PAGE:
Chief executive Reed Hastings said last month whilst discussing Netflix’s fourth-quarter results that the “phenomena” of channels becoming apps has validated the service’s “fundamental thesis”.
Though that means more competition will come out of the woodwork for Netflix, he said that internet television becoming mainstream was a welcome trend.
Now, with huge networks such as CBS and HBO offering programming directly to customers via the web and distributors launching their own online streaming TV services, the future of Netflix is a foggy situation.
We’ve seen it before, and whilst Xerox decades ago came up with many aspects of the personal computer (PC), other companies then went on to capitalise on their findings and eclipsed them altogether – could this happen today with Netflix? It’s something they’re already aggressively trying to avoid.
Customers and consumers may not be willing to pay for more than one service, but will those who want to stream HBO shows then not sign up for Netflix? Unlikely, as much of HBO’s content doesn’t appear on the service anyway, and the same can be said for Viacom.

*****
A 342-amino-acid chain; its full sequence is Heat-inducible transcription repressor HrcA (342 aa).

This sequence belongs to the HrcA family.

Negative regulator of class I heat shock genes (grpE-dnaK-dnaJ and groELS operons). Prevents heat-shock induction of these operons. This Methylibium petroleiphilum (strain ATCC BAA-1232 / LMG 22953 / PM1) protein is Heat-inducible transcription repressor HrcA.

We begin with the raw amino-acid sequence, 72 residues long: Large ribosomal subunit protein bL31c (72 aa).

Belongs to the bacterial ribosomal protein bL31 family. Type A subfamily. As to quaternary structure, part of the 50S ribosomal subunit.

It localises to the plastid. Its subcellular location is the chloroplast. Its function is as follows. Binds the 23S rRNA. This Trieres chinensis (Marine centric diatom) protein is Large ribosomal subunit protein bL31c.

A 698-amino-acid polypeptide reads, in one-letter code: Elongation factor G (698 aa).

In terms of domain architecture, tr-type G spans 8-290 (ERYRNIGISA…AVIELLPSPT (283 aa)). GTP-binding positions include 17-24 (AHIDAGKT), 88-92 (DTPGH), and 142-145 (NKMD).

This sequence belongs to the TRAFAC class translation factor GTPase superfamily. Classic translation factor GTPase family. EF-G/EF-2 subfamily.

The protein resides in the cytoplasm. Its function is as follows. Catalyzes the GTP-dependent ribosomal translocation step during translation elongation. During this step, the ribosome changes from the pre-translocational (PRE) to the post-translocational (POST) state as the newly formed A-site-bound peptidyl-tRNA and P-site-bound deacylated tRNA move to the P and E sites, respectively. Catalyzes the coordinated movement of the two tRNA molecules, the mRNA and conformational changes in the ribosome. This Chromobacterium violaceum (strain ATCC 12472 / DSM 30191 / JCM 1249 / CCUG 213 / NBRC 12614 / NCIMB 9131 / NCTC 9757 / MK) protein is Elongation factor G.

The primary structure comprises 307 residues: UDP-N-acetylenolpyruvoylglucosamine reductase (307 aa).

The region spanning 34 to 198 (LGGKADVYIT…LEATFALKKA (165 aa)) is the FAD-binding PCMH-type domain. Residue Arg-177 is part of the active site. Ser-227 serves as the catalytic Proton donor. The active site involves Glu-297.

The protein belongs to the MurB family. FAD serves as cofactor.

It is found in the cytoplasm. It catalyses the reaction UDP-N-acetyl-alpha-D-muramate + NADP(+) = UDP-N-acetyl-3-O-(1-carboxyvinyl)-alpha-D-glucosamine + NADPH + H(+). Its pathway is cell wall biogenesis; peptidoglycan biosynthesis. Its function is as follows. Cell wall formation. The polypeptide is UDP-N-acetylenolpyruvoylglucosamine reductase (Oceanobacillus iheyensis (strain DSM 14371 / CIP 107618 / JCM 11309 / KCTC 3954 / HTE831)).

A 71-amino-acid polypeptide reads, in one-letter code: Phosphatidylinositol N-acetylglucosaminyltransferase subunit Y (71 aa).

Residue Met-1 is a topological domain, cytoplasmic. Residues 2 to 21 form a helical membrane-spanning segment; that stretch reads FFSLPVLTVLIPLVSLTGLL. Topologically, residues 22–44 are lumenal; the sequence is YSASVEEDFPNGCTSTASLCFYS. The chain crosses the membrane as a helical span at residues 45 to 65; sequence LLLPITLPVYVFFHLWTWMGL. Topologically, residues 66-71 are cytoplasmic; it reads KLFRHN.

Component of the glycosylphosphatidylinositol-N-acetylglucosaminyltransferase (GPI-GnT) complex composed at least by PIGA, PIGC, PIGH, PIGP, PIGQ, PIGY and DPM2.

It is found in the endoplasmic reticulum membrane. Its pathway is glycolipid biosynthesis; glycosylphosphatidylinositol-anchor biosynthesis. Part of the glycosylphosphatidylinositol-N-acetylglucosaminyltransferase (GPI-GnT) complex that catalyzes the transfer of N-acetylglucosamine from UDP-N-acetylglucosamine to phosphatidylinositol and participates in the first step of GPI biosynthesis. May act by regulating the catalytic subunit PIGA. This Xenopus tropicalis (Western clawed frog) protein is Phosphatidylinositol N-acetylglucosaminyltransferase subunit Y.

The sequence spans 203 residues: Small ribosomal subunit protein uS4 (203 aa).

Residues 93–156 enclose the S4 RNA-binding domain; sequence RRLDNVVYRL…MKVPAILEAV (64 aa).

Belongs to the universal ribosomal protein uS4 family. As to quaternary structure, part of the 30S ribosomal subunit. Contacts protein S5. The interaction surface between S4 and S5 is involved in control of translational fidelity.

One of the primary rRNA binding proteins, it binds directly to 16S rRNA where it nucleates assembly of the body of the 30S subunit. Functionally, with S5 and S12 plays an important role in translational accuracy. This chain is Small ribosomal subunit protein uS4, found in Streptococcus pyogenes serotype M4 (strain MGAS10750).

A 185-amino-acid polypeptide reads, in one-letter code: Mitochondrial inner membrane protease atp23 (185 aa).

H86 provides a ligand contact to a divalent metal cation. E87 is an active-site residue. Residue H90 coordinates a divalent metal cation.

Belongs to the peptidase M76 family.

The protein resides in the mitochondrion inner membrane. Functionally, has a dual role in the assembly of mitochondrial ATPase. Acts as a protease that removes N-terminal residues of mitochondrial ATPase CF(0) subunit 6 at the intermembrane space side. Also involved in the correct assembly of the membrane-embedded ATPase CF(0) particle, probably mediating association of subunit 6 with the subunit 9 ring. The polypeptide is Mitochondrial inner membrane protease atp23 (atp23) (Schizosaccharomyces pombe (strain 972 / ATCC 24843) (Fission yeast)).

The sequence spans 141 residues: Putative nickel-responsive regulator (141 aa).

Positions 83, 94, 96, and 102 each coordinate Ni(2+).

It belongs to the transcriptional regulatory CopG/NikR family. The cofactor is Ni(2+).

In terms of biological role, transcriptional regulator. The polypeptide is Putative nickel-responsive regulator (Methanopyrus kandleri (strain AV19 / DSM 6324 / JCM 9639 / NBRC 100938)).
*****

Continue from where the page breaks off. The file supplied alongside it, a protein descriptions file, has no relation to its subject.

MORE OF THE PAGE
What could have a huge impact however is “thinner” bundles than traditional cable which could come alongside broadband subscriptions.
These “thinner” internet-television bundles could diminish the appeal of Netflix and the like, and what the service truly needs to keep up appearances and maintain relevance is distinctive content that’s only found on their platform – content such as huge hits House of Cards and Orange is the New Black.
Claiming that their original content is “some of its most efficient”, Netflix has had a couple of major players but also a huge blot on their landscape in the form of Marco Polo, which garnered a negative reaction and reportedly cost a huge $US5 million per episode made.
Still, making original content is something the company must continue to do and with risks will eventually come reward.
So will Netflix make it in the long run? Nobody could possibly say. It’s already making moves to ensure it’s still around in 2, 5, 10 years’ time, but with so many new ideas, companies and services on the landscape, is there a risk it could be overshadowed altogether? That’s down to the consumer.